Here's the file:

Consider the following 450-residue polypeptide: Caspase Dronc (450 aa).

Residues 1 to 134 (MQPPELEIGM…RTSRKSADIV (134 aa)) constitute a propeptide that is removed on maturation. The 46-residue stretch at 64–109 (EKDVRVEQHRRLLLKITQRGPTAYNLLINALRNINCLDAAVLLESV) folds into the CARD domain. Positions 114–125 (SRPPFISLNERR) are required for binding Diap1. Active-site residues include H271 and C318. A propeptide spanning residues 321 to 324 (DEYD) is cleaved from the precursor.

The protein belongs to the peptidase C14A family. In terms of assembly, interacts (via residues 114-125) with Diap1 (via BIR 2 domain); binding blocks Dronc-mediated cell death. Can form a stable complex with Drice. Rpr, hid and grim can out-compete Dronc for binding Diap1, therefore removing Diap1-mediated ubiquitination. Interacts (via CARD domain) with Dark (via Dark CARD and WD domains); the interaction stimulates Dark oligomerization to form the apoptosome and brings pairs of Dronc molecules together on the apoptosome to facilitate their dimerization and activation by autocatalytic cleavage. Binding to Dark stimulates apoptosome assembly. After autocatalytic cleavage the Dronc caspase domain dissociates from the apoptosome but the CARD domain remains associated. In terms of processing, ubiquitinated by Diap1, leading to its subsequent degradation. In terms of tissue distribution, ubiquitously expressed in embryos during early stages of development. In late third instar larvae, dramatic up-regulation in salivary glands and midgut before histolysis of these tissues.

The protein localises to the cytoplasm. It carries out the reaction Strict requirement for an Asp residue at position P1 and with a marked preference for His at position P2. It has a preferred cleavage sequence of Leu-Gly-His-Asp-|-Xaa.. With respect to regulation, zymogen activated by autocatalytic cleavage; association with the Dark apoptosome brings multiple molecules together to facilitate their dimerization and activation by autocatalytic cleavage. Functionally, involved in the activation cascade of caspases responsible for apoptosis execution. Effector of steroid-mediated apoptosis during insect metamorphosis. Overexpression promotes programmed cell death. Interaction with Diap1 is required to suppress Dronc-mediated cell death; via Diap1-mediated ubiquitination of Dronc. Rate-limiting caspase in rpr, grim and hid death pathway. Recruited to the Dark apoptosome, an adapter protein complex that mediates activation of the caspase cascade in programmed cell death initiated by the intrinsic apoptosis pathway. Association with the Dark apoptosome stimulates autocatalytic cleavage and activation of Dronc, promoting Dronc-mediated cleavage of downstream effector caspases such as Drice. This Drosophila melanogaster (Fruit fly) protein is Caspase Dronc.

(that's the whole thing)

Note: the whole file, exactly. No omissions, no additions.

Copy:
Consider the following 450-residue polypeptide: Caspase Dronc (450 aa).

Residues 1 to 134 (MQPPELEIGM…RTSRKSADIV (134 aa)) constitute a propeptide that is removed on maturation. The 46-residue stretch at 64–109 (EKDVRVEQHRRLLLKITQRGPTAYNLLINALRNINCLDAAVLLESV) folds into the CARD domain. Positions 114–125 (SRPPFISLNERR) are required for binding Diap1. Active-site residues include H271 and C318. A propeptide spanning residues 321 to 324 (DEYD) is cleaved from the precursor.

The protein belongs to the peptidase C14A family. In terms of assembly, interacts (via residues 114-125) with Diap1 (via BIR 2 domain); binding blocks Dronc-mediated cell death. Can form a stable complex with Drice. Rpr, hid and grim can out-compete Dronc for binding Diap1, therefore removing Diap1-mediated ubiquitination. Interacts (via CARD domain) with Dark (via Dark CARD and WD domains); the interaction stimulates Dark oligomerization to form the apoptosome and brings pairs of Dronc molecules together on the apoptosome to facilitate their dimerization and activation by autocatalytic cleavage. Binding to Dark stimulates apoptosome assembly. After autocatalytic cleavage the Dronc caspase domain dissociates from the apoptosome but the CARD domain remains associated. In terms of processing, ubiquitinated by Diap1, leading to its subsequent degradation. In terms of tissue distribution, ubiquitously expressed in embryos during early stages of development. In late third instar larvae, dramatic up-regulation in salivary glands and midgut before histolysis of these tissues.

The protein localises to the cytoplasm. It carries out the reaction Strict requirement for an Asp residue at position P1 and with a marked preference for His at position P2. It has a preferred cleavage sequence of Leu-Gly-His-Asp-|-Xaa.. With respect to regulation, zymogen activated by autocatalytic cleavage; association with the Dark apoptosome brings multiple molecules together to facilitate their dimerization and activation by autocatalytic cleavage. Functionally, involved in the activation cascade of caspases responsible for apoptosis execution. Effector of steroid-mediated apoptosis during insect metamorphosis. Overexpression promotes programmed cell death. Interaction with Diap1 is required to suppress Dronc-mediated cell death; via Diap1-mediated ubiquitination of Dronc. Rate-limiting caspase in rpr, grim and hid death pathway. Recruited to the Dark apoptosome, an adapter protein complex that mediates activation of the caspase cascade in programmed cell death initiated by the intrinsic apoptosis pathway. Association with the Dark apoptosome stimulates autocatalytic cleavage and activation of Dronc, promoting Dronc-mediated cleavage of downstream effector caspases such as Drice. This Drosophila melanogaster (Fruit fly) protein is Caspase Dronc.